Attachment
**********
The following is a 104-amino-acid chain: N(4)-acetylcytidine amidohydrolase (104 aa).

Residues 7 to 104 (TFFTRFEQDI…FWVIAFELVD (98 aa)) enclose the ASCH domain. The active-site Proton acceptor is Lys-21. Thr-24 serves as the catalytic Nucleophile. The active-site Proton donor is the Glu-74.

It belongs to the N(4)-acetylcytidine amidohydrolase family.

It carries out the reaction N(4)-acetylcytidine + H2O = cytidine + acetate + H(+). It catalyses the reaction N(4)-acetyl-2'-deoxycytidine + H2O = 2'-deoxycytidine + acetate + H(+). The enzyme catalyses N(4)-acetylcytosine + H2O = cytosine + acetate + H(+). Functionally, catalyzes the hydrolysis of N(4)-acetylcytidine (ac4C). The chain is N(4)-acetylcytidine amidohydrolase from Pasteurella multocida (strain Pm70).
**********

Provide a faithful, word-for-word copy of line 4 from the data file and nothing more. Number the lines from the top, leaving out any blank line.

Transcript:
It carries out the reaction N(4)-acetylcytidine + H2O = cytidine + acetate + H(+). It catalyses the reaction N(4)-acetyl-2'-deoxycytidine + H2O = 2'-deoxycytidine + acetate + H(+). The enzyme catalyses N(4)-acetylcytosine + H2O = cytosine + acetate + H(+). Functionally, catalyzes the hydrolysis of N(4)-acetylcytidine (ac4C). The chain is N(4)-acetylcytidine amidohydrolase from Pasteurella multocida (strain Pm70).